USDA: Ag Census Deadline Extended
Farmers and ranchers across the country are heeding the call to have their voices heard and their farms represented in the 2012 Census of Agriculture.
The deadline for submitting Census forms was February 4, and many farmers and ranchers have responded. However, those who did not respond by the original due date will receive another copy of the form in the mail to give them another opportunity.
With 1.4 million Census forms returned, the U.S. Department of Agriculture (USDA) is thanking everyone for speaking up for their communities, their industry and their future by sending in their Census form.
For those who missed the deadline, USDA reminds producers that their farm is important and needs to be counted. As a result, Census forms are still being accepted.
“Information from the Census of Agriculture helps USDA monitor trends and better understand the needs in agriculture,” said Agriculture Secretary Tom Vilsack. “Providing industry stakeholders, community leaders, lawmakers and individual farm operators with the most comprehensive and accurate U.S. agricultural reports, we all help ensure the tools are available to make informed, sound decisions to protect the future of American agriculture.”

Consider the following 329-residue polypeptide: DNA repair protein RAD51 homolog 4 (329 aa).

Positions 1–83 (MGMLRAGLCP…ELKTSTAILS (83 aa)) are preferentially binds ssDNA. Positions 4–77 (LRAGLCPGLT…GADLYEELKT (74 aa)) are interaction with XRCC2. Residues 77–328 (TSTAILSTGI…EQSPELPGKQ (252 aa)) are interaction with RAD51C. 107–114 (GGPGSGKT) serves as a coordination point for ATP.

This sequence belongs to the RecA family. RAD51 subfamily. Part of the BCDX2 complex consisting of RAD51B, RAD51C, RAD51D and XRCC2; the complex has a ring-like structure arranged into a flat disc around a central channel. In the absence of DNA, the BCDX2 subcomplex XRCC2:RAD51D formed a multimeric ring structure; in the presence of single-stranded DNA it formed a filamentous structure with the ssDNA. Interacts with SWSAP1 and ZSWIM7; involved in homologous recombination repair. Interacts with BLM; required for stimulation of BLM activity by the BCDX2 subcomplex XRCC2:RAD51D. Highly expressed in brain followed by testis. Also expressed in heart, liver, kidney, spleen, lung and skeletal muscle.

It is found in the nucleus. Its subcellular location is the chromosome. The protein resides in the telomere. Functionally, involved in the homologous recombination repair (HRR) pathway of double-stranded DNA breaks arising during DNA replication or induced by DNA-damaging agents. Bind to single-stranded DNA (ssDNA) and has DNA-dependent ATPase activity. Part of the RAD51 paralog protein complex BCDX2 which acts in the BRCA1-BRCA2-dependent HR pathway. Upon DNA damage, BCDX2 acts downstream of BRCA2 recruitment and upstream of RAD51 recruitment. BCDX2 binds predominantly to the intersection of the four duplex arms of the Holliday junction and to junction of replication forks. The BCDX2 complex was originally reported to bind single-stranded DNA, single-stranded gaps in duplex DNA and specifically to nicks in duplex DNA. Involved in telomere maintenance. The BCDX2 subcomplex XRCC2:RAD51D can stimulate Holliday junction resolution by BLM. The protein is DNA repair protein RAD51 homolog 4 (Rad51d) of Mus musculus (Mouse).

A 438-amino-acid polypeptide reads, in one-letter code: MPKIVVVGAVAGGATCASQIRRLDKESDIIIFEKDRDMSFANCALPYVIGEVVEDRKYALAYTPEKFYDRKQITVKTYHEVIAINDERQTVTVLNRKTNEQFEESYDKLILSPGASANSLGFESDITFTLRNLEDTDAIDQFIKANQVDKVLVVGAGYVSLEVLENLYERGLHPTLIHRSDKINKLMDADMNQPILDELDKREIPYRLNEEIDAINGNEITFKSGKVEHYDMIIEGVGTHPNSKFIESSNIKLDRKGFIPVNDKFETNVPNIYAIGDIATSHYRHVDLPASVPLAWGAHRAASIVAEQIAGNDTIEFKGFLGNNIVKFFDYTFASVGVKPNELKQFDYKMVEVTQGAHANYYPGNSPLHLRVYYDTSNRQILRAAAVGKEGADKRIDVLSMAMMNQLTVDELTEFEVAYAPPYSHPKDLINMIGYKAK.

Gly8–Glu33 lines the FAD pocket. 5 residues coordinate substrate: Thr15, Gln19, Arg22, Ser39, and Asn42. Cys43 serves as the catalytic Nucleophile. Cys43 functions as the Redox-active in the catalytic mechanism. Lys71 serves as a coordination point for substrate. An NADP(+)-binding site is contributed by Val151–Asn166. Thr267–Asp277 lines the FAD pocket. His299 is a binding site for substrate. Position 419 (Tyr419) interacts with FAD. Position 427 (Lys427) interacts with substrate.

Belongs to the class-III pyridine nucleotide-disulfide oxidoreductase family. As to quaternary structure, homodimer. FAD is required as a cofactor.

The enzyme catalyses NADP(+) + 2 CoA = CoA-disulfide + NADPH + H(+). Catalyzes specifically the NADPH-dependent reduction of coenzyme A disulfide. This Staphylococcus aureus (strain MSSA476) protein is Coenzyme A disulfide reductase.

Conducted every five years by USDA’s National Agricultural Statistics Service (NASS), the Census provides detailed data covering nearly every facet of U.S. agriculture. It looks at land use and ownership, production practices, expenditures and other factors that affect the way farmers and ranchers do business.
“Accurate and comprehensive information from all farmers and ranchers is important so that the Census can provide a true picture of U.S. agriculture today and help everyone plan appropriately for future,” said Vilsack. “This level of information is only gathered and released once every five years, so we need the participation of every producer to ensure the agricultural industry and rural America receive the representation that will provide them with the most benefit and value.”
Farmers and ranchers can return their forms by mail or online by visiting a secure website here. Federal law requires all agricultural producers to participate in the Census and requires NASS to keep all individual information confidential.
While some producers may be hesitating due to privacy concerns – Census and Survey Division Director at USDA's National Agricultural Statistics Service Renée Picanso says federal law makes privacy a non-issue…
“All of the data that we collect is confidential via Title Seven of the US code. There is a significant fine of $250,000 to any employee of our agency who would divulge any information. Some producers have that concern that anyone can go and submit a Freedom of Information Act request and get my data, but that is not true with any Federal survey data or tax records."
That same federal law that protects the privacy of farmers also requires everyone who receives a census form to respond to it. Usually 85-percent of producers are counted in the census – however – Picanso says NASS has no budget to prosecute the 15-percent who generally don't reply.